Muslim women even face discrimination during labor and pregnancy

“I had a nightmare during my pregnancy and I will give birth knowing full well that as a brunette woman I face significant prejudice from health professionals,” says Mariam *, 41, writer South Asian from London. .

Mariam is not alone in this feeling. According to a report by the Muslim Women’s Network and All-Party Parliamentary Group (APPG), one in five Muslim women say their maternity care is very poor, leading to a “culture of maternal abuse”.

During the research, 1,022 Muslim women responded to an online survey, 37 women gave in-depth interviews, and a focus group was held with Somali women.

The study suggests that Muslim women’s labor and delivery is over-medicalized. The women said they were ‘bullied’ into having labor inductions, without ‘reasonable medical justification’.

When the experiments were compared to national average statistics, the data showed that Muslim women from racialized minority communities were 1.6 times more likely to have their labor induced and 1.4 times more likely to have a clamp or a suction cup used to assist in childbirth.

They are also 1.5 times less likely to receive an epidural for pain relief and 2.1 times more likely to be in prolonged labor, with a 2.4% higher risk of postpartum hemorrhage.

There was also evidence of bias against women from specific sub-ethnic groups, such as Bangladeshi, Arab, and black women and other Asian women.

This is something that worries Mariam, as she is nearing the end of her pregnancy.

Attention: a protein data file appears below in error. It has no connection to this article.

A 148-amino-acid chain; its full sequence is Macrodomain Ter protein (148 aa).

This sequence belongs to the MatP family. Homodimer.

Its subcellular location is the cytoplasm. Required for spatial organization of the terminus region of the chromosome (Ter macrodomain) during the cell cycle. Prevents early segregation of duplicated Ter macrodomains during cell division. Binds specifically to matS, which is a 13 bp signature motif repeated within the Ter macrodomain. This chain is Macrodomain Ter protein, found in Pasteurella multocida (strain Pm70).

She tells the – UK: “I dread the job. I keep hearing that I’m “high risk” because of my ethnicity, which makes me cringe.

“I was put on all sorts of random drugs. For example, they ask me to inject blood thinners twice a day because they are worried that I will develop a blood clot due to family history.

“Even though I tried to resist it, they insisted that I take them…at one point the doctor called my husband’s number and complained that I was not following the medical advice he was given. they offered!”

Mariam understands that this may be partly due to age, but worries that as an Asian woman she is also over-medicalized.

The research comes at a time when failures in maternity care have been in the headlines. It follows the Ockenden Inquiry into the maternity scandal at Shrewsbury and Telford Hospital NHS Trust, which revealed a ‘chain of failures’ – including at least 304 cases where there was ‘avoidable harm’. Louise Barnett, the trust’s chief executive, said she believed “the services are safe”, but the report will be used to guide future action.

Elsewhere, campaign groups including Five X More have continued to petition against the maternal discrimination faced by black mothers, particularly the fact that they are more likely to die in childbirth than their white counterparts. The group claims that the grouping of black women under the label ‘BAME’ masks the problem and is costing women their lives.

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